«

»

Yomawari: Midnight Shadows review for PS Vita, PS4


Platform: PS Vita
Also On: PC, PS4
Publisher: NIS America
Developer: Nippon Ichi Software
Medium: Digital/Vita Card/Disc
Players: 1
Online: No
ESRB: M

If you played Yomawari: Night Alone, it probably won’t surprise you to learn that its successor has no qualms about shocking players right off the bat. After all, that first game — and be warned this sentence will venture into very mild spoiler territory for something that happens in the first couple of minutes of Night Alone — started off with the shocking death of the main character’s dog. If Yomawari: Midnight Shadows didn’t do something a little upsetting in its first few minutes, it would’ve been a surprise.

Even knowing that, however, I have to say that the beginning of Yomawari: Midnight Shadows is pretty messed up. I won’t go into details, but be aware that it’s hard to imagine how an unsettling horror game like this could’ve set the tone any better than it does.

I’ll also say that, despite that shocking beginning, in most respects Midnight Shadows is pretty much identical to Night Alone — which is both good and bad.

It’s good because Midnight Shadows shows, like its predecessor, that it knows how to set a deeply unsettling mood. The flickering shadows at the edge of the screen, hiding who-knows-what monsters and enemies. The sparse score, that throws in the faintest sounds to keep you ever so slightly off balance. The fact that, when death comes — and it’s pretty much inevitable, since that’s just how these games work — it’ll probably come out of nowhere, and it will be marked by a splatter of blood across the screen. All of these are ingredients for a pretty solid horror game.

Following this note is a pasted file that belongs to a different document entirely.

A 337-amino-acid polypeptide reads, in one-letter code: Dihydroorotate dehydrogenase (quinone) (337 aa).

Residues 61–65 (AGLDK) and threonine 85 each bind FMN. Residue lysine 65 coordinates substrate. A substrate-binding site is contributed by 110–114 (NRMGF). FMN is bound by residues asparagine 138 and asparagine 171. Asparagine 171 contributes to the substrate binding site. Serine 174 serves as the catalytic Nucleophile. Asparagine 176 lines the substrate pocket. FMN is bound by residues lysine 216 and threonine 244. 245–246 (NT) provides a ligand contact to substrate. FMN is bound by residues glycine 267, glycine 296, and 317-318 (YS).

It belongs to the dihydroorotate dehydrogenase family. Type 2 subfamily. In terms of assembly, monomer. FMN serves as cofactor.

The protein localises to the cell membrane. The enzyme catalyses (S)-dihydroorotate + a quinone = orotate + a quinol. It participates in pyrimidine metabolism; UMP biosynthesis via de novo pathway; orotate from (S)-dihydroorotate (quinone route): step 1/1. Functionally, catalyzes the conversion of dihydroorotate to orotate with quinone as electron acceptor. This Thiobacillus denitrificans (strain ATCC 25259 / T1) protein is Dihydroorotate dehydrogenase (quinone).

Unfortunately, like its predecessor, Midnight Shadows has all these great ideas, but it doesn’t seem to know what to do with them. The game still consists entirely of your on-screen characters very slowly walking around neighbourhoods, looking for clues and hiding whenever monsters come close. As I wrote about Night Alone as well: I’m the last person who can complain about so-called “walking simulators,” since that’s one of my favourite genres, but with Midnight Alone, it often feels like the flaws that get ascribed to that genre are actually more applicable here.

To be sure, there are worse things for a game to be that unsettling and spooky — especially if, obviously, we’re talking about a horror game. It’s just that it doesn’t take long before you wish that Yomawari: Midnight Shadows would deliver more than a creepy feeling, and, like its predecessor, it’s a wish that never quite pays off.

NIS America provided us with a Yomawari: Midnight Shadows PS Vita code for review purposes.

Grade: B-

Yomawari: Midnight Shadows – Playstation 4


Manufacturer: NIS America
ESRB Rating: Mature
Platform: PlayStation 4
Genre: action-game-genre

New From: $45.00 USD In Stock